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NASA Curiosity rover team selects second drilling target on Mars

Posted May 10, 2013 by

The team operating NASA’s Curiosity Mars rover on Mars has selected a second target rock for drilling and sampling. The rover will set course to the drilling location in coming days. This second drilling target, called “Cumberland,” lies about nine feet (2.75 meters) west of the rock where Curiosity’s drill first touched Martian stone in…

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Northrop Grumman completes lunar lander study for Golden Spike Company

Posted May 8, 2013 by

Northrop Grumman has completed a feasibility study for a new commercial lunar lander for the Golden Spike Company.

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NASA to mark 40th anniversary of Skylab, life 0ff Earth

Posted May 8, 2013 by

NASA will commemorate the 40th anniversary of America’s first space station Monday, May 13, with a televised roundtable discussion featuring Skylab astronauts, a current astronaut and agency managers planning future space missions. The discussion, open to NASA employees and the public, will begin at 2:30 p.m. EDT in the James Webb Auditorium of NASA Headquarters…

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NASA astrophysicist elected to National Academy of Sciences

Posted May 3, 2013 by

NASA astrophysicist Chryssa Kouveliotou, a senior scientist at NASA’s Marshall Space Flight Center in Huntsville, Ala., has been selected for membership in the National Academy of Sciences, in recognition of her distinguished and continuing achievements in original scientific research. Kouveliotou, a longtime leading researcher in NASA’s space science mission, conducts extensive research on a host…

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NASA spacecraft will visit asteroid with new name

Posted May 1, 2013 by

An asteroid that will be explored by a NASA spacecraft has a new name, thanks to a third-grade student in North Carolina. NASA’s Origins-Spectral Interpretation-Resource Identification-Security-Regolith Explorer (OSIRIS-REx) spacecraft will visit the asteroid now called Bennu, named after an important ancient Egyptian avian deity. OSIRIS-Rex is scheduled to launch in 2016, rendezvous with Bennu in…

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Success continues as NASA’s Orion parachute tests get more difficult

Posted May 1, 2013 by

A test version of NASA’s Orion spacecraft safely landed during a simulation of two types of parachute failures May 1. In the test, conducted in Yuma, Ariz., the mock capsule was traveling about 250 mph when the parachutes were deployed. That is the highest speed the craft has experienced as part of the test series…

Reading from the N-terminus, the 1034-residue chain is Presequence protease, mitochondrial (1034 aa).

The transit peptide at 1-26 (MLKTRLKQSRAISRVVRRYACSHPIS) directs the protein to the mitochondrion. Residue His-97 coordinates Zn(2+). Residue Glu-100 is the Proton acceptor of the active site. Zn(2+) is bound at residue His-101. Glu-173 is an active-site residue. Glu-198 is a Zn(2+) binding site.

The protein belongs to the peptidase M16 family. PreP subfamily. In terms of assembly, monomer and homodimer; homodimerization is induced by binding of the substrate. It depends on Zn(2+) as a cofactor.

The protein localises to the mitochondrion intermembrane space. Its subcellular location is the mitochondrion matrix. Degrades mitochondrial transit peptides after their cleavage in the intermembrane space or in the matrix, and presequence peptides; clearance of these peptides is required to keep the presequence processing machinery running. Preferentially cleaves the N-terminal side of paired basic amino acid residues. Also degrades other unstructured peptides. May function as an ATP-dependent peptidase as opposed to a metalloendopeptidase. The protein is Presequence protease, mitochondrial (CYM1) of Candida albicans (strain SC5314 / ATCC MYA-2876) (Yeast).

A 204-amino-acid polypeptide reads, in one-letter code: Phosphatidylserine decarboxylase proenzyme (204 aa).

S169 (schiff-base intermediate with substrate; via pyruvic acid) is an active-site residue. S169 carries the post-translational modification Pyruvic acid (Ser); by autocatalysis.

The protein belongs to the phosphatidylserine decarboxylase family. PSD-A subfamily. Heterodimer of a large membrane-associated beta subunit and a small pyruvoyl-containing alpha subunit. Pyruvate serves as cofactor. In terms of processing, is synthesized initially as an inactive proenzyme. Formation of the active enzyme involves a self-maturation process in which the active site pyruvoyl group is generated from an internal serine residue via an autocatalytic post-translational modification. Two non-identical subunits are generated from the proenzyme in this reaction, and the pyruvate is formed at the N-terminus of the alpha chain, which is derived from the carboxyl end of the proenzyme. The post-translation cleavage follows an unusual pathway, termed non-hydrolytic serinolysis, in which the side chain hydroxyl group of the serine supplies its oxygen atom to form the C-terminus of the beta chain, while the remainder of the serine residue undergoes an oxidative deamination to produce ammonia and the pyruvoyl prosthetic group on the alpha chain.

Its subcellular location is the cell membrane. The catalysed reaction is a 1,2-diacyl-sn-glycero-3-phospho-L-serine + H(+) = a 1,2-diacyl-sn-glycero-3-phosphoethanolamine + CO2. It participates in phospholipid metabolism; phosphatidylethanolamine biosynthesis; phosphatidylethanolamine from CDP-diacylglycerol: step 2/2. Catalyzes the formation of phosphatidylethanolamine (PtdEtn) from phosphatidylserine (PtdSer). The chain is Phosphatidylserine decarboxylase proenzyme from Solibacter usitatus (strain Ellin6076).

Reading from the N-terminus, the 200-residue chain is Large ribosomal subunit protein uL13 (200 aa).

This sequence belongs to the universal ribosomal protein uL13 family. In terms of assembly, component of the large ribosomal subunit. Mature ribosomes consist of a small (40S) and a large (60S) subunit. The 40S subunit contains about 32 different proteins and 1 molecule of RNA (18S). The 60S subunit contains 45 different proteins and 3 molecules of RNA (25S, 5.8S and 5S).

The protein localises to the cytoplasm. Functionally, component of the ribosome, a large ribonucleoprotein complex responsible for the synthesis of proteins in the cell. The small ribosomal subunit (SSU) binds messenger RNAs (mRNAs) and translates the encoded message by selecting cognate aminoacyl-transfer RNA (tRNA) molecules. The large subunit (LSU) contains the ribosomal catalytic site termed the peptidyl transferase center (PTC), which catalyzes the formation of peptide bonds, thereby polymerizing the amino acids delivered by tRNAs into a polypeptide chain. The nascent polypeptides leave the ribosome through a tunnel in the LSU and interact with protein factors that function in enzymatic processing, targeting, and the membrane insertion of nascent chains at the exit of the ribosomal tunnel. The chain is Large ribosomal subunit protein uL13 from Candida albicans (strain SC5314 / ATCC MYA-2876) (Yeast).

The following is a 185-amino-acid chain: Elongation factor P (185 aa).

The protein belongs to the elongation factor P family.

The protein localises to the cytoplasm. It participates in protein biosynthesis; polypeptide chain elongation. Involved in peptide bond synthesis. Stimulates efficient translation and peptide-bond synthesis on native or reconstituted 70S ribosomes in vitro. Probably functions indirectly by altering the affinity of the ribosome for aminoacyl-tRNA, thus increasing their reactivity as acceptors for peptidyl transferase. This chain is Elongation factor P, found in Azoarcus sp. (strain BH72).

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NASA Extends crew flight contract with Russian space agency

Posted May 1, 2013 by

NASA has signed a $424 million modification to its contract with the Russian Federal Space Agency for full crew transportation services to the International Space Station in 2016 with return and rescue services extending through June 2017. NASA is facilitating development of a U.S. commercial crew space transportation capability with the goal of achieving safe,…

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Photograph by Mark Greenberg
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SpaceShipTwo first powered flight goes as planned

Posted May 1, 2013 by Raphael Jaffe

http://www.aerotechnews.com/wp-content/uploads/2013/05/spaceshiptwo1.jpg Close up of SS2 during successful rocket-powered flight. It took eight and a half years and only lasted for 16 seconds, but all involved know the wait was worth it. SpaceShipTwo being developed for Virgin Galactic had its first powered flight on April 29. The unique hybrid nitrous oxide liquid oxidizer and hydroxyl terminated…

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Herschel completes its ‘cool’ journey into space

Posted April 29, 2013 by

The Herschel observatory, a European space telescope for which NASA helped build instruments and process data, has stopped making observations after running out of liquid coolant as expected. The European Space Agency mission, launched almost four years ago, revealed the universe’s “coolest” secrets by observing the frigid side of planet, star and galaxy formation. “Herschel…

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NASA probe gets close-up views of large hurricane on Saturn

Posted April 29, 2013 by

NASA’s Cassini spacecraft has provided scientists the first close-up, visible-light views of a behemoth hurricane swirling around Saturn’s north pole. In high-resolution pictures and video, scientists see the hurricane’s eye is about 1,250 miles (2,000 kilometers) wide, 20 times larger than the average hurricane eye on Earth. Thin, bright clouds at the outer edge of…

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